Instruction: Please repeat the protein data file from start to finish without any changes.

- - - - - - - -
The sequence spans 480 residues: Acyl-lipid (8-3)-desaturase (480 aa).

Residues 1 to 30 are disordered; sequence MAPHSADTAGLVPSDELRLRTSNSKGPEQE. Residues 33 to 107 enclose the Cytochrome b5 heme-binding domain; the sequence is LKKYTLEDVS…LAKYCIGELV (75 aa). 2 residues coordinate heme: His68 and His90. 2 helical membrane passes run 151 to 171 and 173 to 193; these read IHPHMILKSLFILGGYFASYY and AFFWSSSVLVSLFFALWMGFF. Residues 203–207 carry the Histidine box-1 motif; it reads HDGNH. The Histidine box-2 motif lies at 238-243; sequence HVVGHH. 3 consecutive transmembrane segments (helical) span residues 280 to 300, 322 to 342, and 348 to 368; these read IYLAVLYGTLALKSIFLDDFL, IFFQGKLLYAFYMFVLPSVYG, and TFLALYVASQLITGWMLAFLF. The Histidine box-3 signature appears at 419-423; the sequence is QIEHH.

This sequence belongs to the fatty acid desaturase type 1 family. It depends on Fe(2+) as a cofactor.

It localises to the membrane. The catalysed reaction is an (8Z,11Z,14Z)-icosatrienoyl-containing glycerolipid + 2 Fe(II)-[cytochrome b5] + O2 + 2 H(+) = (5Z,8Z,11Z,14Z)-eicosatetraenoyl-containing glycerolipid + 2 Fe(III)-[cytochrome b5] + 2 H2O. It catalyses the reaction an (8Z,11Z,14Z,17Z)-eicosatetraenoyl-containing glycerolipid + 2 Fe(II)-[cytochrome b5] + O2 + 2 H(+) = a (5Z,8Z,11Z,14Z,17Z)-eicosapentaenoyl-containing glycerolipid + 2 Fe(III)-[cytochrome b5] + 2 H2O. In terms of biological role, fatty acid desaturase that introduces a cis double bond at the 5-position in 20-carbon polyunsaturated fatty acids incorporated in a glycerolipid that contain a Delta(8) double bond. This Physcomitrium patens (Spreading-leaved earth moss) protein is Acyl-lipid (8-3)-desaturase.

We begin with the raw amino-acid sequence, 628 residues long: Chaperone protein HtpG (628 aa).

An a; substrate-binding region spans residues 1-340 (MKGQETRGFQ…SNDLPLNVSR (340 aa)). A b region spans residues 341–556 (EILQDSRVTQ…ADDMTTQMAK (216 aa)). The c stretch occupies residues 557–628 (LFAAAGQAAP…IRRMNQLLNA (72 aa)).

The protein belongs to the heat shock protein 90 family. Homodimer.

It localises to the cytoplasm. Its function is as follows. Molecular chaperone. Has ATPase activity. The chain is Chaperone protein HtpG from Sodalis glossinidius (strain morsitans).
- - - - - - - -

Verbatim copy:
The sequence spans 480 residues: Acyl-lipid (8-3)-desaturase (480 aa).

Residues 1 to 30 are disordered; sequence MAPHSADTAGLVPSDELRLRTSNSKGPEQE. Residues 33 to 107 enclose the Cytochrome b5 heme-binding domain; the sequence is LKKYTLEDVS…LAKYCIGELV (75 aa). 2 residues coordinate heme: His68 and His90. 2 helical membrane passes run 151 to 171 and 173 to 193; these read IHPHMILKSLFILGGYFASYY and AFFWSSSVLVSLFFALWMGFF. Residues 203–207 carry the Histidine box-1 motif; it reads HDGNH. The Histidine box-2 motif lies at 238-243; sequence HVVGHH. 3 consecutive transmembrane segments (helical) span residues 280 to 300, 322 to 342, and 348 to 368; these read IYLAVLYGTLALKSIFLDDFL, IFFQGKLLYAFYMFVLPSVYG, and TFLALYVASQLITGWMLAFLF. The Histidine box-3 signature appears at 419-423; the sequence is QIEHH.

This sequence belongs to the fatty acid desaturase type 1 family. It depends on Fe(2+) as a cofactor.

It localises to the membrane. The catalysed reaction is an (8Z,11Z,14Z)-icosatrienoyl-containing glycerolipid + 2 Fe(II)-[cytochrome b5] + O2 + 2 H(+) = (5Z,8Z,11Z,14Z)-eicosatetraenoyl-containing glycerolipid + 2 Fe(III)-[cytochrome b5] + 2 H2O. It catalyses the reaction an (8Z,11Z,14Z,17Z)-eicosatetraenoyl-containing glycerolipid + 2 Fe(II)-[cytochrome b5] + O2 + 2 H(+) = a (5Z,8Z,11Z,14Z,17Z)-eicosapentaenoyl-containing glycerolipid + 2 Fe(III)-[cytochrome b5] + 2 H2O. In terms of biological role, fatty acid desaturase that introduces a cis double bond at the 5-position in 20-carbon polyunsaturated fatty acids incorporated in a glycerolipid that contain a Delta(8) double bond. This Physcomitrium patens (Spreading-leaved earth moss) protein is Acyl-lipid (8-3)-desaturase.

We begin with the raw amino-acid sequence, 628 residues long: Chaperone protein HtpG (628 aa).

An a; substrate-binding region spans residues 1-340 (MKGQETRGFQ…SNDLPLNVSR (340 aa)). A b region spans residues 341–556 (EILQDSRVTQ…ADDMTTQMAK (216 aa)). The c stretch occupies residues 557–628 (LFAAAGQAAP…IRRMNQLLNA (72 aa)).

The protein belongs to the heat shock protein 90 family. Homodimer.

It localises to the cytoplasm. Its function is as follows. Molecular chaperone. Has ATPase activity. The chain is Chaperone protein HtpG from Sodalis glossinidius (strain morsitans).